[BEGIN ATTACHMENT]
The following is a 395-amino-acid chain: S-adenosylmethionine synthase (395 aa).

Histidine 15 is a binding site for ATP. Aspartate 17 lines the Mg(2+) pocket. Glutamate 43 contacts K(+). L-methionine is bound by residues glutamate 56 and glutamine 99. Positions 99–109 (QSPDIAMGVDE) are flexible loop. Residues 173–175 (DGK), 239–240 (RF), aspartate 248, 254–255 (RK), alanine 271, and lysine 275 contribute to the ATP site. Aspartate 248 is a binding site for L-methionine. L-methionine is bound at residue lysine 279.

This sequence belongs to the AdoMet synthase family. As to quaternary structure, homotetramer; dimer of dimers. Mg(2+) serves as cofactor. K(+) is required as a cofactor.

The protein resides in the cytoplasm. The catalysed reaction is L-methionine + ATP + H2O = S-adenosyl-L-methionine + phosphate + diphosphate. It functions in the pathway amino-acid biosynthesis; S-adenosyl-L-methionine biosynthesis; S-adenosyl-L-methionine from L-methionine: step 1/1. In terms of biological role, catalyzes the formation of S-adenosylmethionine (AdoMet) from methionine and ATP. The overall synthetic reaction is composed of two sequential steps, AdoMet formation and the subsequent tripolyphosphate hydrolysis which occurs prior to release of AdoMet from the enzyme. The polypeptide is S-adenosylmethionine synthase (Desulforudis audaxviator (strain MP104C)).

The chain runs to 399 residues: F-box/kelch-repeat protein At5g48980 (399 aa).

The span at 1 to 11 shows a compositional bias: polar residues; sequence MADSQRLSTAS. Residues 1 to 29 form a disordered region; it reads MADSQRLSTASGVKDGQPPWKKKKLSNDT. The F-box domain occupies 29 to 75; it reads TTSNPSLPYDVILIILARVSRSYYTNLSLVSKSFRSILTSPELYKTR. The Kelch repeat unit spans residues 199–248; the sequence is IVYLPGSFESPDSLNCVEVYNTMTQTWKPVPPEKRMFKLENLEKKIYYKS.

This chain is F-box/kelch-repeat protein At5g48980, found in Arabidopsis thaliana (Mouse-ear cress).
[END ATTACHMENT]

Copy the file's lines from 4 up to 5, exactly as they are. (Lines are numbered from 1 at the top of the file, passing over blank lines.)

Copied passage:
The protein resides in the cytoplasm. The catalysed reaction is L-methionine + ATP + H2O = S-adenosyl-L-methionine + phosphate + diphosphate. It functions in the pathway amino-acid biosynthesis; S-adenosyl-L-methionine biosynthesis; S-adenosyl-L-methionine from L-methionine: step 1/1. In terms of biological role, catalyzes the formation of S-adenosylmethionine (AdoMet) from methionine and ATP. The overall synthetic reaction is composed of two sequential steps, AdoMet formation and the subsequent tripolyphosphate hydrolysis which occurs prior to release of AdoMet from the enzyme. The polypeptide is S-adenosylmethionine synthase (Desulforudis audaxviator (strain MP104C)).

The chain runs to 399 residues: F-box/kelch-repeat protein At5g48980 (399 aa).